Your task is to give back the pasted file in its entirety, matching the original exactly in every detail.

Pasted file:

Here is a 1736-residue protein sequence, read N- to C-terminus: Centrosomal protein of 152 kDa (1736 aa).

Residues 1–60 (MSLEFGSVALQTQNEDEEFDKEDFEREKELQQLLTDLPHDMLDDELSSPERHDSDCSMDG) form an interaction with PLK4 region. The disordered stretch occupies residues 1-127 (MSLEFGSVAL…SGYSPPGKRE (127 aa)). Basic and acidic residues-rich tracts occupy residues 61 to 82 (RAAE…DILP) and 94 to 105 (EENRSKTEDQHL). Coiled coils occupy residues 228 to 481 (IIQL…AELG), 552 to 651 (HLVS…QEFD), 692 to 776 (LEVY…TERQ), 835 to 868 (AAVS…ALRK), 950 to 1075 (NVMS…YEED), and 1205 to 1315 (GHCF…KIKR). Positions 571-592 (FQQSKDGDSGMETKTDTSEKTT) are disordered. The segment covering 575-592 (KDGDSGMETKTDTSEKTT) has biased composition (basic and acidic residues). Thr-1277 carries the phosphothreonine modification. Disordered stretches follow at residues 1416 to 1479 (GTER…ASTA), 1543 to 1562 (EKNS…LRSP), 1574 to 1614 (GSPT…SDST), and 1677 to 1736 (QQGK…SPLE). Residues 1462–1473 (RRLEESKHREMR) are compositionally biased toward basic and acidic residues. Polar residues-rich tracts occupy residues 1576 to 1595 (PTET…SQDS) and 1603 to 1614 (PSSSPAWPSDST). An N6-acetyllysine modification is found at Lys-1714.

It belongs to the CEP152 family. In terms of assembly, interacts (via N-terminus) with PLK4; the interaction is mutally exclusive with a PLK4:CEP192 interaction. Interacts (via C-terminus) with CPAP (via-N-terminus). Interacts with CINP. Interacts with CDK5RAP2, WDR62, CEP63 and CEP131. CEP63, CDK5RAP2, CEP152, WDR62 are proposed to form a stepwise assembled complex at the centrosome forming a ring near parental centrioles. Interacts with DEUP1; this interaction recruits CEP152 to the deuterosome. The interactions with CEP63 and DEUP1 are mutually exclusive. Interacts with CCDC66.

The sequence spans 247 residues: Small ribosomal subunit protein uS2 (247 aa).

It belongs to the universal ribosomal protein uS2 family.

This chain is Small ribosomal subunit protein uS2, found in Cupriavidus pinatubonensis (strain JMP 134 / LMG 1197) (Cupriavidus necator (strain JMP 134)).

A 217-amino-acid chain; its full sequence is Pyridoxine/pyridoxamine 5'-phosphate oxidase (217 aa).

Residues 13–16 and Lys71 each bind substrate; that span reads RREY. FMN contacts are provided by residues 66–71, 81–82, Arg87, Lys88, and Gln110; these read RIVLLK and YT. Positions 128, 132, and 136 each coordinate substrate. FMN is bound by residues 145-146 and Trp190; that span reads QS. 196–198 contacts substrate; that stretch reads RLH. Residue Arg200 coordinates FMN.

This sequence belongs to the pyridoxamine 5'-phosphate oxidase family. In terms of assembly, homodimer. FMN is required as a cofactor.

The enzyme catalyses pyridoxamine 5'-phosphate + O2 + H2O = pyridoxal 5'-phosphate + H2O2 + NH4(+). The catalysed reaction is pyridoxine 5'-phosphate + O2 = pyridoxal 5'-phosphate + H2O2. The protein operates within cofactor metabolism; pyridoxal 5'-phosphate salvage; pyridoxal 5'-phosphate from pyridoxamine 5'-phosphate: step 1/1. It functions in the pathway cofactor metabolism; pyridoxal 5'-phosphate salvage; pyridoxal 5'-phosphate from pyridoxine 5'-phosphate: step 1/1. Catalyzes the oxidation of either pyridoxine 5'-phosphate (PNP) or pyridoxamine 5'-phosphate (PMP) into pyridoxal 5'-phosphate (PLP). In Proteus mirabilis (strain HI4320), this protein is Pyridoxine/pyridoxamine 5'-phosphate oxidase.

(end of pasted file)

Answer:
Here is a 1736-residue protein sequence, read N- to C-terminus: Centrosomal protein of 152 kDa (1736 aa).

Residues 1–60 (MSLEFGSVALQTQNEDEEFDKEDFEREKELQQLLTDLPHDMLDDELSSPERHDSDCSMDG) form an interaction with PLK4 region. The disordered stretch occupies residues 1-127 (MSLEFGSVAL…SGYSPPGKRE (127 aa)). Basic and acidic residues-rich tracts occupy residues 61 to 82 (RAAE…DILP) and 94 to 105 (EENRSKTEDQHL). Coiled coils occupy residues 228 to 481 (IIQL…AELG), 552 to 651 (HLVS…QEFD), 692 to 776 (LEVY…TERQ), 835 to 868 (AAVS…ALRK), 950 to 1075 (NVMS…YEED), and 1205 to 1315 (GHCF…KIKR). Positions 571-592 (FQQSKDGDSGMETKTDTSEKTT) are disordered. The segment covering 575-592 (KDGDSGMETKTDTSEKTT) has biased composition (basic and acidic residues). Thr-1277 carries the phosphothreonine modification. Disordered stretches follow at residues 1416 to 1479 (GTER…ASTA), 1543 to 1562 (EKNS…LRSP), 1574 to 1614 (GSPT…SDST), and 1677 to 1736 (QQGK…SPLE). Residues 1462–1473 (RRLEESKHREMR) are compositionally biased toward basic and acidic residues. Polar residues-rich tracts occupy residues 1576 to 1595 (PTET…SQDS) and 1603 to 1614 (PSSSPAWPSDST). An N6-acetyllysine modification is found at Lys-1714.

It belongs to the CEP152 family. In terms of assembly, interacts (via N-terminus) with PLK4; the interaction is mutally exclusive with a PLK4:CEP192 interaction. Interacts (via C-terminus) with CPAP (via-N-terminus). Interacts with CINP. Interacts with CDK5RAP2, WDR62, CEP63 and CEP131. CEP63, CDK5RAP2, CEP152, WDR62 are proposed to form a stepwise assembled complex at the centrosome forming a ring near parental centrioles. Interacts with DEUP1; this interaction recruits CEP152 to the deuterosome. The interactions with CEP63 and DEUP1 are mutually exclusive. Interacts with CCDC66.

The sequence spans 247 residues: Small ribosomal subunit protein uS2 (247 aa).

It belongs to the universal ribosomal protein uS2 family.

This chain is Small ribosomal subunit protein uS2, found in Cupriavidus pinatubonensis (strain JMP 134 / LMG 1197) (Cupriavidus necator (strain JMP 134)).

A 217-amino-acid chain; its full sequence is Pyridoxine/pyridoxamine 5'-phosphate oxidase (217 aa).

Residues 13–16 and Lys71 each bind substrate; that span reads RREY. FMN contacts are provided by residues 66–71, 81–82, Arg87, Lys88, and Gln110; these read RIVLLK and YT. Positions 128, 132, and 136 each coordinate substrate. FMN is bound by residues 145-146 and Trp190; that span reads QS. 196–198 contacts substrate; that stretch reads RLH. Residue Arg200 coordinates FMN.

This sequence belongs to the pyridoxamine 5'-phosphate oxidase family. In terms of assembly, homodimer. FMN is required as a cofactor.

The enzyme catalyses pyridoxamine 5'-phosphate + O2 + H2O = pyridoxal 5'-phosphate + H2O2 + NH4(+). The catalysed reaction is pyridoxine 5'-phosphate + O2 = pyridoxal 5'-phosphate + H2O2. The protein operates within cofactor metabolism; pyridoxal 5'-phosphate salvage; pyridoxal 5'-phosphate from pyridoxamine 5'-phosphate: step 1/1. It functions in the pathway cofactor metabolism; pyridoxal 5'-phosphate salvage; pyridoxal 5'-phosphate from pyridoxine 5'-phosphate: step 1/1. Catalyzes the oxidation of either pyridoxine 5'-phosphate (PNP) or pyridoxamine 5'-phosphate (PMP) into pyridoxal 5'-phosphate (PLP). In Proteus mirabilis (strain HI4320), this protein is Pyridoxine/pyridoxamine 5'-phosphate oxidase.